World Library  
Flag as Inappropriate
Email this Article

Ergodic process

Article Id: WHEBN0018104627
Reproduction Date:

Title: Ergodic process  
Author: World Heritage Encyclopedia
Language: English
Subject: Stationary ergodic process, Coherence (signal processing), Ergodic theory, Asymptotic theory (statistics), Autocorrelation
Collection: Ergodic Theory, Signal Processing
Publisher: World Heritage Encyclopedia

Ergodic process

In econometrics and signal processing, a stochastic process is said to be ergodic if its statistical properties (such as its mean and variance) can be deduced from a single, sufficiently long sample (realization) of the process. The reasoning behind this is that any sample from the process must represent the average statistical properties of the entire process, so that regardless what sample you choose, it represents the whole process, and not just that section of the process. A process that changes erratically at an inconsistent rate is not said to be ergodic.[1]


  • Specific definitions 1
  • Discrete-time random processes 2
  • Example of a non-ergodic random process 3
  • See also 4
  • Notes 5
  • References 6

Specific definitions

One can discuss the ergodicity of various statistics of a stochastic process. For example, a wide-sense stationary process X(t) has constant mean

\mu_X= E[X(t)],

and autocovariance

r_X(\tau) = E[(X(t)-\mu_X) (X(t+\tau)-\mu_X)],

that depends only on the lag \tau and not on time t. The properties \mu_X and r_X(\tau) are ensemble averages not time averages.

The process X(t) is said to be mean-ergodic[2] or mean-square ergodic in the first moment[3] if the time average estimate

\hat{\mu}_X = \frac{1}{T} \int_{0}^{T} X(t) \, dt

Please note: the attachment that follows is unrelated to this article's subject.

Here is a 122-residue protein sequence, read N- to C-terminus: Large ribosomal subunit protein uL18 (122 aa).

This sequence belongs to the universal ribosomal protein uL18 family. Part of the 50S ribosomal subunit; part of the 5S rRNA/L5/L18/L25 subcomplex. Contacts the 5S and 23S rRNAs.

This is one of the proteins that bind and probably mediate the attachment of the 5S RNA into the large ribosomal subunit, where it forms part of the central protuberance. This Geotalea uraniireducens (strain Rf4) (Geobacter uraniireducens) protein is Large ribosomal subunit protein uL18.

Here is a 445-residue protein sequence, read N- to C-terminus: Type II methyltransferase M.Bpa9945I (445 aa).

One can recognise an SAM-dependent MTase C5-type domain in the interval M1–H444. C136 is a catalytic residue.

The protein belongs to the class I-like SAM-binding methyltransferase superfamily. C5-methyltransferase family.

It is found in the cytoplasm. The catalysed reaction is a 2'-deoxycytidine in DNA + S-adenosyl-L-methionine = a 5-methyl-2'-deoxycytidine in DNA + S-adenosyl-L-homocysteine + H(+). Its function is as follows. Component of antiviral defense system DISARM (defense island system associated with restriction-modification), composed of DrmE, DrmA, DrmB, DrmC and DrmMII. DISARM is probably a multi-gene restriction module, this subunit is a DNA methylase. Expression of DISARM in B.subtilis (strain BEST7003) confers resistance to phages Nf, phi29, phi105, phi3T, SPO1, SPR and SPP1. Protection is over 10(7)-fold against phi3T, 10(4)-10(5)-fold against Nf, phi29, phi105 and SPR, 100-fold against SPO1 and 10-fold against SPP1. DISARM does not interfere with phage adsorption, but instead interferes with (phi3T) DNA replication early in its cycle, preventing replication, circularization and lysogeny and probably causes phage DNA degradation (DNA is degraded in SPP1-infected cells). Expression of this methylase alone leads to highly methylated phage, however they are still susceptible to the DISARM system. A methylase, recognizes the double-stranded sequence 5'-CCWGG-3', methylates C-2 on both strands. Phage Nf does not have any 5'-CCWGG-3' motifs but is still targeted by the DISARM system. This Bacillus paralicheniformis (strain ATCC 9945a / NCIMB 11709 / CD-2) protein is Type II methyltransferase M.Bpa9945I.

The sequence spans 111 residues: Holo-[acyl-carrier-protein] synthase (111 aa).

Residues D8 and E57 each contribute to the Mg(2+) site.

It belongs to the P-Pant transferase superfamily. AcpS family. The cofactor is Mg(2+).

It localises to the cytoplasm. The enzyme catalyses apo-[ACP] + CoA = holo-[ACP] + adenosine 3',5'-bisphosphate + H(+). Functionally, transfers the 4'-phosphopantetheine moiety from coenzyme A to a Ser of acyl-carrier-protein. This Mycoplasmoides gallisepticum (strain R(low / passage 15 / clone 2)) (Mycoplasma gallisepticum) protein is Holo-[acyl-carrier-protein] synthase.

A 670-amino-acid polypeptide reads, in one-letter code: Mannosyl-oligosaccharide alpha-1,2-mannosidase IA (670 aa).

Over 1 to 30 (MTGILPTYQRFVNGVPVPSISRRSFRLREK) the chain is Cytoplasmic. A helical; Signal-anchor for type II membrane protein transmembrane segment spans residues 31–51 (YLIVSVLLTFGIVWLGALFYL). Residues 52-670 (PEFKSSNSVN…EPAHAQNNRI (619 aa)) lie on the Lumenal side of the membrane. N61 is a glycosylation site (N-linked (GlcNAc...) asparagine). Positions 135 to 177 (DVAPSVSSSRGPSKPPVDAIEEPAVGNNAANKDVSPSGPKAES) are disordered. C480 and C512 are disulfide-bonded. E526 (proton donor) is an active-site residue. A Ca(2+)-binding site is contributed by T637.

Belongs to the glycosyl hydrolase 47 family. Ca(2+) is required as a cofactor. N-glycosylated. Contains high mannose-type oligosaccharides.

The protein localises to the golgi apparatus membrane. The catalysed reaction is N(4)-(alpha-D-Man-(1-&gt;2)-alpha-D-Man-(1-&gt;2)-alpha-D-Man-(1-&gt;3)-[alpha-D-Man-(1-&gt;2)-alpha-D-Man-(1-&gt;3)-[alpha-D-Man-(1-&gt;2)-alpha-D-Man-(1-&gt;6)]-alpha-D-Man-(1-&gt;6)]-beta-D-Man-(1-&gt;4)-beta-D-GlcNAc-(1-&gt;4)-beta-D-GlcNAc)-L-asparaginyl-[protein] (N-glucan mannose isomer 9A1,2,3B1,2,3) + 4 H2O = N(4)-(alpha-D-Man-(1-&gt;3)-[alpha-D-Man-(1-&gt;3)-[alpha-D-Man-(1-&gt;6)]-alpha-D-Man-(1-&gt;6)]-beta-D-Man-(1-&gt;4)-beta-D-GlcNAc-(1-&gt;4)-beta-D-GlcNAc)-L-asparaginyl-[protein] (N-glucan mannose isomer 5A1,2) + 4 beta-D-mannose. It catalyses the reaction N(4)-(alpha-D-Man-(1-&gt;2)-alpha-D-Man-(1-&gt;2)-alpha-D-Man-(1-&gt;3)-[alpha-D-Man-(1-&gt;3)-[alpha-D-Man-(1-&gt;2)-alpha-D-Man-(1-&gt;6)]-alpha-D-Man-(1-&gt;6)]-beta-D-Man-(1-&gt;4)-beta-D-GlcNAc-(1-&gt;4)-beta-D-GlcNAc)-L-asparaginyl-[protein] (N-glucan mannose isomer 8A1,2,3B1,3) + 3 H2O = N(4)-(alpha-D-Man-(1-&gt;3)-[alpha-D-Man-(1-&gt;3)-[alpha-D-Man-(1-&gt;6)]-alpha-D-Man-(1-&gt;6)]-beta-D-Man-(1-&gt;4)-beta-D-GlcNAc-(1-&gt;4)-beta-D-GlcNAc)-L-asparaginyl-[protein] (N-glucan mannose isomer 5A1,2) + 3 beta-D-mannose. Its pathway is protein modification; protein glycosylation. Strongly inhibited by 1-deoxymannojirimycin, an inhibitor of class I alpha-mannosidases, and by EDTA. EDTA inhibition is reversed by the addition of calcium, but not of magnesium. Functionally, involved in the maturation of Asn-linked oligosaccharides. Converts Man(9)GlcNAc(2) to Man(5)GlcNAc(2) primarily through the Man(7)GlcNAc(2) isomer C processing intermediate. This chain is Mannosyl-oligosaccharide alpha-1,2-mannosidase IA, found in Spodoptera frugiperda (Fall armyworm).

converges in squared mean to the ensemble average \mu_X as T \rightarrow \infty.

Likewise, the process is said to be autocovariance-ergodic or mean-square ergodic in the second moment[3] if the time average estimate

\hat{r}_X(\tau) = \frac{1}{T} \int_{0}^{T} [X(t+\tau)-\mu_X] [X(t)-\mu_x] \, dt

converges in squared mean to the ensemble average r_X(\tau), as T \rightarrow \infty. A process which is ergodic in the mean and autocovariance is sometimes called ergodic in the wide sense.[3]

An important example of an ergodic processes is the stationary Gaussian process with continuous spectrum.

Discrete-time random processes

The notion of ergodicity also applies to discrete-time random processes X[n] for integer n.

A discrete-time random process X[n] is ergodic in mean if

\hat{\mu}_X = \frac{1}{N} \sum_{n=1}^{N} X[n]

converges in squared mean to the ensemble average E[X], as N \rightarrow \infty.

Example of a non-ergodic random process

Suppose that we have two coins: one coin is fair and the other has two heads. We choose (at random) one of the coins, and then perform a sequence of independent tosses of our selected coin. Let X[n] denote the outcome of the nth toss, with 1 for heads and 0 for tails. Then the ensemble average is ½ · ½ + ½ · 1 = ¾; yet the long-term average is ½ for the fair coin and 1 for the two-headed coin. Hence, this random process is not ergodic in mean.

See also


  1. ^ Originally due to L. Boltzmann. See part 2 of ('Ergoden' on p.89 in the 1923 reprint.) It was used to prove equipartition of energy in the kinetic theory of gases
  2. ^ Papoulis, p.428
  3. ^ a b c Porat, p.14


This article was sourced from Creative Commons Attribution-ShareAlike License; additional terms may apply. World Heritage Encyclopedia content is assembled from numerous content providers, Open Access Publishing, and in compliance with The Fair Access to Science and Technology Research Act (FASTR), Wikimedia Foundation, Inc., Public Library of Science, The Encyclopedia of Life, Open Book Publishers (OBP), PubMed, U.S. National Library of Medicine, National Center for Biotechnology Information, U.S. National Library of Medicine, National Institutes of Health (NIH), U.S. Department of Health & Human Services, and, which sources content from all federal, state, local, tribal, and territorial government publication portals (.gov, .mil, .edu). Funding for and content contributors is made possible from the U.S. Congress, E-Government Act of 2002.
Crowd sourced content that is contributed to World Heritage Encyclopedia is peer reviewed and edited by our editorial staff to ensure quality scholarly research articles.
By using this site, you agree to the Terms of Use and Privacy Policy. World Heritage Encyclopedia™ is a registered trademark of the World Public Library Association, a non-profit organization.

Copyright © World Library Foundation. All rights reserved. eBooks from World Library are sponsored by the World Library Foundation,
a 501c(4) Member's Support Non-Profit Organization, and is NOT affiliated with any governmental agency or department.